OSAKA, JapanNine of Toyo Tire & Rubber Co. Ltd.'s top executives have resigned, retired or been demoted, with a number of them returning salary or taking pay cuts in the wake of the firm's ongoing controversy surrounding non-compliant earthquake-proof seismic isolation rubber bearings sold in Japan.
Chairman Akira Nobuki and President Takuji Yamamoto announced their resignations at a June 23 news conference in Japan. Seven other corporate officers or advisers also resigned, retired or were demoted, according to a translated report released by Toyo.
Mr. Nobuki's resignation became effective July 1, and the company's report said it will require him to return 50 percent of his pay for the last 12 months of his tenure. Mr. Yamamoto will continue as president until the next emergency shareholders meeting when Toyo will appoint a new management team. He will take a 50-percent pay cut for the remainder of his tenure.
The Toyo report said the emergency shareholders meeting will be held in the fall and no later than year-end. The firm said it will look to appoint a chairman from outside the company.
Other executives affected by the shakeup include:
c Tetsuya Kuze, executive corporate officer and representative director, wa demoted to senior corporate officer effective July 1 and took a 30-percent pay cut for six months;
c Kazuyuki Ito, director and senior corporate officer, resigned both positions effective July 1 and took a 30-percent pay cut for three months. A press release said he will remain with the firm as an adviser;
c Sadao Ichihara will remain a director until the next emergency shareholders meeting and take a 30-percent pay cut for six months. The June 25 release said he will remain a senior corporate officer, group executive officer of the firm's DT Business and general manager of the firm's chemical and industrial products business unit;
c Kenji Nakakura, an adviser, resigned effective July 1, the release said, and will return 50 percent of his pay from the last six months;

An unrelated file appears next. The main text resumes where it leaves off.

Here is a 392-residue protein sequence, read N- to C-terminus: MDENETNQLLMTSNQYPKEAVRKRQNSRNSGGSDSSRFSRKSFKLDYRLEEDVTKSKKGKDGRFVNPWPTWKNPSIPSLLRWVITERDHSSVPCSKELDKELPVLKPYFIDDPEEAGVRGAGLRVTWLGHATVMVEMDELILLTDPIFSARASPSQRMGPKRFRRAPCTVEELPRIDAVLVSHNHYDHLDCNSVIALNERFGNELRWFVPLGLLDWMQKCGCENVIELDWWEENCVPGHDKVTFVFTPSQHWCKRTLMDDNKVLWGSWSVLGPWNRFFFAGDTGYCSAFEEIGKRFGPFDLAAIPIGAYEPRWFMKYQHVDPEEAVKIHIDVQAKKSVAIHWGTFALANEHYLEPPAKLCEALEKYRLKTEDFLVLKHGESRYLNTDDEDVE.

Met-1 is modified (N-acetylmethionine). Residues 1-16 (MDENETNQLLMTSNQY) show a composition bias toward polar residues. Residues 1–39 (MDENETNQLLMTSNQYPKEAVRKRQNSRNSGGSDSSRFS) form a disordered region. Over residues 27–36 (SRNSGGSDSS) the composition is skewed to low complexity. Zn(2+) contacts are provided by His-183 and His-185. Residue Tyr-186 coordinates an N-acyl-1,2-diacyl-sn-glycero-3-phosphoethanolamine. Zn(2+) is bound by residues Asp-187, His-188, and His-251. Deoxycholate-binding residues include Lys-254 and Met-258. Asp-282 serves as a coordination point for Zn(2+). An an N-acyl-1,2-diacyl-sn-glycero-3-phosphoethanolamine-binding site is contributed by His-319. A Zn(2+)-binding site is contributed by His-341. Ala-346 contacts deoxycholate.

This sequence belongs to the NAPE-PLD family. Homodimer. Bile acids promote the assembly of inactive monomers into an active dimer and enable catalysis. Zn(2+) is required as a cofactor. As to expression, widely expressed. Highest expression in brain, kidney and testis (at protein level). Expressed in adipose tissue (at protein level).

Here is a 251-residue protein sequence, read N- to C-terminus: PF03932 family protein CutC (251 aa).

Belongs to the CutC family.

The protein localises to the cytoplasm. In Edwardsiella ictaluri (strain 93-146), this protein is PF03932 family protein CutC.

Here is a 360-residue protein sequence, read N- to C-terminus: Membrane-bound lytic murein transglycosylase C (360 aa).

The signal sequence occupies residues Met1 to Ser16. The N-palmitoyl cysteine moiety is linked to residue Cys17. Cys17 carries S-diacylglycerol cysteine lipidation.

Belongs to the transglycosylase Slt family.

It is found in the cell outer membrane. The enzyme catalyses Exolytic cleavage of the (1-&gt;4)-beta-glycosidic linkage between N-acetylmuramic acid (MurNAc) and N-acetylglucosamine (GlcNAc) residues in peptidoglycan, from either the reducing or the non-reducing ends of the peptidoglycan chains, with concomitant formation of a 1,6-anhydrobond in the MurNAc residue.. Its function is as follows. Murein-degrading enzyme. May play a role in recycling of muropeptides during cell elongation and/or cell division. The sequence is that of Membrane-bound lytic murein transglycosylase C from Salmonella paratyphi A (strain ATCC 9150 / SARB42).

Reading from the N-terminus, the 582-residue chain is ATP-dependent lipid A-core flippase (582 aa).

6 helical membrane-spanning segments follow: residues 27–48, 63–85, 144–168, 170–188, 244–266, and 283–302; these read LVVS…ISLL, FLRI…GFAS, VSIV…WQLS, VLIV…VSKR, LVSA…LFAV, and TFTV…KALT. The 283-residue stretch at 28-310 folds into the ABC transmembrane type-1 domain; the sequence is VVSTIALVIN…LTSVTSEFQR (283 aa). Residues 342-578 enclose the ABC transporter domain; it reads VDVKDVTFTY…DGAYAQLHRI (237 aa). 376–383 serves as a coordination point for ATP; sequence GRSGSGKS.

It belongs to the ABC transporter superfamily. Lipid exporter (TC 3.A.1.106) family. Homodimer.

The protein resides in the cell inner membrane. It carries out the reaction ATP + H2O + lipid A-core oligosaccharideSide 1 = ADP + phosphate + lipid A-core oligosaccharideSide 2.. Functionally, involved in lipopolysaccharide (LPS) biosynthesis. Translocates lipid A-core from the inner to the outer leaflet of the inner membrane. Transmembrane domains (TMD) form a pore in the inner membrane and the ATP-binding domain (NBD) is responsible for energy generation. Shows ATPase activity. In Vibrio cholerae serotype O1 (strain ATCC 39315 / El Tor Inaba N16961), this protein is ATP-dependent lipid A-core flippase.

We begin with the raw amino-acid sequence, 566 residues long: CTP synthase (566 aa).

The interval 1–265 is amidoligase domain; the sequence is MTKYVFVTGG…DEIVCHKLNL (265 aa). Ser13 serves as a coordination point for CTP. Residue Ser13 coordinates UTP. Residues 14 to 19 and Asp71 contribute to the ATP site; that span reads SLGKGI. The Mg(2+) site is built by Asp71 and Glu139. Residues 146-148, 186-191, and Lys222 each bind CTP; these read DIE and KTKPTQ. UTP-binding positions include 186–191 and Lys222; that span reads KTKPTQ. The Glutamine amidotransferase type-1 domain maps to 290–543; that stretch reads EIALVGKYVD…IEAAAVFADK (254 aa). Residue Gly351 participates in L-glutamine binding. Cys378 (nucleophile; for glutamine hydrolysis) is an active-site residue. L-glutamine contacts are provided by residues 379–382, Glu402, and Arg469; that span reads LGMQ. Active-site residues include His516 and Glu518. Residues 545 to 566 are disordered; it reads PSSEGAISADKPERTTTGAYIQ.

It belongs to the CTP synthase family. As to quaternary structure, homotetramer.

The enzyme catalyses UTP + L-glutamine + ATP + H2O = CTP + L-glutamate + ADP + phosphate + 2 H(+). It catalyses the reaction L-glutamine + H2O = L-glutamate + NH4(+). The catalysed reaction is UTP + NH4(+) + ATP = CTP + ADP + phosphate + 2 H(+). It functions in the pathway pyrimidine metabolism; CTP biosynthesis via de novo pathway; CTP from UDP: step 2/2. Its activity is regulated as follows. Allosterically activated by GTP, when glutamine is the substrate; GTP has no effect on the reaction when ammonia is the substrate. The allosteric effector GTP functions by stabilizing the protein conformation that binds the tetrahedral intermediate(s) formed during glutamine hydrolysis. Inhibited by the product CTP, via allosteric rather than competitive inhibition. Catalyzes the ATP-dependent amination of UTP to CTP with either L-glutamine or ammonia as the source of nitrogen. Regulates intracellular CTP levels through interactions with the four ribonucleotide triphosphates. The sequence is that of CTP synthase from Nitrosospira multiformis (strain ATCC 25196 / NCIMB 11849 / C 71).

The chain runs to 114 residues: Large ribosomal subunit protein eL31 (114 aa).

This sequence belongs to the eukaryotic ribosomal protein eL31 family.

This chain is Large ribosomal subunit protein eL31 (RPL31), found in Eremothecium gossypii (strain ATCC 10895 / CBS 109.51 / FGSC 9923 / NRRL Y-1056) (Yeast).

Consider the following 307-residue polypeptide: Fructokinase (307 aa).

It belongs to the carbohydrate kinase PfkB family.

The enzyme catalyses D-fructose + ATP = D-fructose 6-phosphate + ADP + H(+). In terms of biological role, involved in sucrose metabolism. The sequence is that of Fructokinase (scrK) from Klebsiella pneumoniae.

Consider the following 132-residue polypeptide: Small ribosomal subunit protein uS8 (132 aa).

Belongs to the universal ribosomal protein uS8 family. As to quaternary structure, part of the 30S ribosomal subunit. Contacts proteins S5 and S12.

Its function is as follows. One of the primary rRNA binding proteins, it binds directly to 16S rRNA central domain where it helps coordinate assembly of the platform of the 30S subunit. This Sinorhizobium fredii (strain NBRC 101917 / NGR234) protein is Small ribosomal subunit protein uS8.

c Haruhiro Shinsho, an adviser, retired effective July 1 and was to return 30 percent of his pay from the last 12 months;
c Toshiaki Okazaki, a corporate officer, retired effective July 1; and
c Gentaro Aoki, an adviser, retired effective July 1.
The Osaka-based firm said in separate reports released in April and March that 145 buildings were confirmed to have non-compliant earthquake-proof rubber shock absorbers since it began selling them in 1996. Initially the company said it supplied sub-standard products from July 2004 through February 2015.
The products were certified for quality by Japan's Ministry of Land, Infrastructure Transport and Tourism, but since were found not to have conformed to performance standards.
In its 2015 first quarter financials ending March 31, Toyo said it took a $102 million one-time extraordinary loss to cover estimated costs related to the earthquake scandal, which caused the firm to suffer a net loss of $25.7 million for the quarter.
Toyo said in its first quarter financial report the loss was considered a provision of reserve for product warranties based on an estimate for the cost of repair work and other measures related to the earthquake isolation bearings it produced and sold. The loss may be greater but it could not make a reasonable calculation.
This report appeared in Rubber & Plastics News, an Akron-based sister publication of Tire Business.